“It is not the critic who counts; not the man who points out how the strong man stumbles, or where the doer of deeds could have done them better. The credit belongs to the man who is actually in the arena, whose face is marred by dust and sweat and blood; who strives valiantly; who errs, who comes short again and again, because there is no effort without error and shortcoming; but who does actually strive to do the deeds; who knows great enthusiasms, the great devotions; who spends himself in a worthy cause; who at the best knows in the end the triumph of high achievement, and who at the worst, if he fails, at least fails while daring greatly, so that his place shall never be with those cold and timid souls who neither know victory nor defeat.”
Roosevelt, often called TR to distinguish him from his relative FDR, remade himself from the profile of a high class to a frontiers man, rugged, warrior, intellectual, a nature romantic, a sort of Renaissance man.
Asiwaju was told of the menaces ahead. The big egos. The territorialism of those party bigwigs who thought him an interloper. The Jonathan men would plant spies that would undo the party. We saw that with OBJ in Labour Party. Ethnic bigots would derail them. Others said the issue of party leader would destroy the coalition. If not that, the presidential candidate.
He knew all that, and he said he had formulas for every obstacle. He who dreamed the project had seen the scenarios. Each time it happened, he sailed it. It was a fight with wrinkles. The victories came all the same. But always with wrinkles. Giants don’t fight without bruises. Bruises are often badges of honour. Sometimes he confronted roadblocks and dream enders. He took the attitude of the Ballad of St. Andrews: “I am struck and wounded; I lay me down and rest awhile and I will rise and fight again.”
He did not take this project without attention to detail. At one stage, the issue of the symbol of the party, or the name of the party, created its own challenges. Egos clashed. But he had a way of giving everyone their sop. He sacrificed much of the AC to get APC. He thought it was worth it.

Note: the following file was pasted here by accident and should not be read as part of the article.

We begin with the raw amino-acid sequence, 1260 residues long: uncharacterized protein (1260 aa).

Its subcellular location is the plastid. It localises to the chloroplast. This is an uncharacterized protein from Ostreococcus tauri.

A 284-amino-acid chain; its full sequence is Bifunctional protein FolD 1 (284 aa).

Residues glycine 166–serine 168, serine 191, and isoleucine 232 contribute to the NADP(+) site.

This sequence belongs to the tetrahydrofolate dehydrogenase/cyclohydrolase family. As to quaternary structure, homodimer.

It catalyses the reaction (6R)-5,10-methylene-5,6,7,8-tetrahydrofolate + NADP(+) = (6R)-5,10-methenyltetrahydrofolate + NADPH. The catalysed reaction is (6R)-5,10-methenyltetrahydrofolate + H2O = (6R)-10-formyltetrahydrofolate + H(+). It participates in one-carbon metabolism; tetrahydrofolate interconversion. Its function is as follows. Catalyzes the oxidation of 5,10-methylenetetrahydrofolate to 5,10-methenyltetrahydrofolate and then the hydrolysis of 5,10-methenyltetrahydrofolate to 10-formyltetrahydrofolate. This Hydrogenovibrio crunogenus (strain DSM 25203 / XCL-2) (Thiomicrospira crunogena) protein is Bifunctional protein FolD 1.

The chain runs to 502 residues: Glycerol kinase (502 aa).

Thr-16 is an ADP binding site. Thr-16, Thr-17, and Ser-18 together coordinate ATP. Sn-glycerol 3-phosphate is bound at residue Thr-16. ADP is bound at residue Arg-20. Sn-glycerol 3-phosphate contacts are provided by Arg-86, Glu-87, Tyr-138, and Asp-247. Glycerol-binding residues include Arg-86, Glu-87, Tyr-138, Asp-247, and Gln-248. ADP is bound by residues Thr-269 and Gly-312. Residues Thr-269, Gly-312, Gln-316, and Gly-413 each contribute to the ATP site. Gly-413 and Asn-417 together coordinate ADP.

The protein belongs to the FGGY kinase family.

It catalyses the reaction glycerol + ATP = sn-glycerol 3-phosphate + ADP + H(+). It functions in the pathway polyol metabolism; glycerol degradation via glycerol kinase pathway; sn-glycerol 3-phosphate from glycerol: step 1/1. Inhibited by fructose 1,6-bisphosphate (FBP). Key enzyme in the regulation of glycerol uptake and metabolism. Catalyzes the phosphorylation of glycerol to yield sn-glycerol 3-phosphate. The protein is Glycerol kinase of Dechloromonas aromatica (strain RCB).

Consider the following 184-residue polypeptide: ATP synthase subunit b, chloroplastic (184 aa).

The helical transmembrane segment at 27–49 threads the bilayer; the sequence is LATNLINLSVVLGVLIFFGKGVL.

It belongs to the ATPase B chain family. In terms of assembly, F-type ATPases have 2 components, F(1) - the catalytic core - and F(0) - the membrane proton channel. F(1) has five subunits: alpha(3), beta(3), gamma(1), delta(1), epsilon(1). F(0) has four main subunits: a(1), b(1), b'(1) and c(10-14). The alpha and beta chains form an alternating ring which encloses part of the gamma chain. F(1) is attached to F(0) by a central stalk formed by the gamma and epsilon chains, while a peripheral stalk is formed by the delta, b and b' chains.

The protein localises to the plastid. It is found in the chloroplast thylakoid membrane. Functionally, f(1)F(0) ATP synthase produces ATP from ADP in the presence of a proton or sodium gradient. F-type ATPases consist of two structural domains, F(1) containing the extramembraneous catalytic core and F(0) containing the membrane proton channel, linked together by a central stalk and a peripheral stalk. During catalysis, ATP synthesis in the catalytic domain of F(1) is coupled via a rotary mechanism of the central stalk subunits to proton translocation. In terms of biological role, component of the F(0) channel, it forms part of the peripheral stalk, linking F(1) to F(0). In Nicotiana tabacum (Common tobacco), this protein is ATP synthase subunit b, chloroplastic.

Yet while it is easy to say the APC is his best political achievement yet, we may sometimes forget his best trait. In a series of tributes to him on his birthday, perhaps the best words came from party apparatchik, Ismaila Ahmed, who noted that Asiwaju had made more leaders than any leader. We know some of them: Yemi Osinbajo (SAN), Babatunde Raji Fashola (SAN), Abiola Ajimobi, Kayode Fayemi, Rauf Aregbesola, Akinwunmi Ambode, Adams Oshiomhole, et al. It is a tribute to self-confidence and selflessness. The first task of a leader is to make leaders.
But not least of all is that he knows how to make leaders win. You have to win, or else you will never be realised. In spite of the opposition of bigwigs, he stuck with Buhari, and worked the game like a chess player. The other contenders saw Buhari overcome the negatives as they, with money and other virtues, fell. Buhari, sometimes aplomb to a fault, might have been dazed to see Asiwaju the prophet turn right at every turn.
When the story of this generation is written, he will be on the front ranks of those who stopped this republic from falling, and from being charmed into decay or one-party tyranny by prostitutes and carpet baggers. In fact, if he were not here, it seems no one else was ready for the task with what Buhari called his “creativity” or even the courage and sense of timing. The other imponderable he came with is called charisma.
But the task to right the wrong has just started, with fuel queues, cascading Naira, and jobs lost, he knows he has to play a role to make this era whole.